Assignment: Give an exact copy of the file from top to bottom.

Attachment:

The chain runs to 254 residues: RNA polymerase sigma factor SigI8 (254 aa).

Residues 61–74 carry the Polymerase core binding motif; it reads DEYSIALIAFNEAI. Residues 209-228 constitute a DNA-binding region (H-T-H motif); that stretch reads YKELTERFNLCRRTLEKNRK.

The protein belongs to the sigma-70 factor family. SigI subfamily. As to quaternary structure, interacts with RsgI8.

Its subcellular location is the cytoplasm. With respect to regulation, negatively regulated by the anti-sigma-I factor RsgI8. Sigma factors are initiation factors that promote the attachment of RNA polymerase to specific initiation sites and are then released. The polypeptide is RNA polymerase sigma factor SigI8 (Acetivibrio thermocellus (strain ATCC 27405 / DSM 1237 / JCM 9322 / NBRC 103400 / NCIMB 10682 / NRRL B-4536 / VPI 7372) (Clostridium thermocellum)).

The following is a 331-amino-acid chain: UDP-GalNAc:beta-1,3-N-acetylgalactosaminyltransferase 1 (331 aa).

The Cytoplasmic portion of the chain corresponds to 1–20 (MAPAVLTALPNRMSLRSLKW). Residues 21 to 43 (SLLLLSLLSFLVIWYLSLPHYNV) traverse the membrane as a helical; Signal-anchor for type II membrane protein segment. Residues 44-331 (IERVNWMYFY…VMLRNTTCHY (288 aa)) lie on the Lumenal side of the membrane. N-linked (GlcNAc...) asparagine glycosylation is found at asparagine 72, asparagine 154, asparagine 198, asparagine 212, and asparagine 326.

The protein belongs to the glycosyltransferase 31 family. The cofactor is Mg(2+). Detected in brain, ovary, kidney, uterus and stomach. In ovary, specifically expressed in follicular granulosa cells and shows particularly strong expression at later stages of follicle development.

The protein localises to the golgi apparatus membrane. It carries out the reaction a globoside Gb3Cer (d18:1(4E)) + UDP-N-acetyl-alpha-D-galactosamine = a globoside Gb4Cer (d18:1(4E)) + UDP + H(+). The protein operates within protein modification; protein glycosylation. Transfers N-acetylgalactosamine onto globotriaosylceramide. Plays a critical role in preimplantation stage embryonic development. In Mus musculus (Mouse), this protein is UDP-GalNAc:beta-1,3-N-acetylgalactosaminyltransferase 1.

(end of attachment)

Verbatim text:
The chain runs to 254 residues: RNA polymerase sigma factor SigI8 (254 aa).

Residues 61–74 carry the Polymerase core binding motif; it reads DEYSIALIAFNEAI. Residues 209-228 constitute a DNA-binding region (H-T-H motif); that stretch reads YKELTERFNLCRRTLEKNRK.

The protein belongs to the sigma-70 factor family. SigI subfamily. As to quaternary structure, interacts with RsgI8.

Its subcellular location is the cytoplasm. With respect to regulation, negatively regulated by the anti-sigma-I factor RsgI8. Sigma factors are initiation factors that promote the attachment of RNA polymerase to specific initiation sites and are then released. The polypeptide is RNA polymerase sigma factor SigI8 (Acetivibrio thermocellus (strain ATCC 27405 / DSM 1237 / JCM 9322 / NBRC 103400 / NCIMB 10682 / NRRL B-4536 / VPI 7372) (Clostridium thermocellum)).

The following is a 331-amino-acid chain: UDP-GalNAc:beta-1,3-N-acetylgalactosaminyltransferase 1 (331 aa).

The Cytoplasmic portion of the chain corresponds to 1–20 (MAPAVLTALPNRMSLRSLKW). Residues 21 to 43 (SLLLLSLLSFLVIWYLSLPHYNV) traverse the membrane as a helical; Signal-anchor for type II membrane protein segment. Residues 44-331 (IERVNWMYFY…VMLRNTTCHY (288 aa)) lie on the Lumenal side of the membrane. N-linked (GlcNAc...) asparagine glycosylation is found at asparagine 72, asparagine 154, asparagine 198, asparagine 212, and asparagine 326.

The protein belongs to the glycosyltransferase 31 family. The cofactor is Mg(2+). Detected in brain, ovary, kidney, uterus and stomach. In ovary, specifically expressed in follicular granulosa cells and shows particularly strong expression at later stages of follicle development.

The protein localises to the golgi apparatus membrane. It carries out the reaction a globoside Gb3Cer (d18:1(4E)) + UDP-N-acetyl-alpha-D-galactosamine = a globoside Gb4Cer (d18:1(4E)) + UDP + H(+). The protein operates within protein modification; protein glycosylation. Transfers N-acetylgalactosamine onto globotriaosylceramide. Plays a critical role in preimplantation stage embryonic development. In Mus musculus (Mouse), this protein is UDP-GalNAc:beta-1,3-N-acetylgalactosaminyltransferase 1.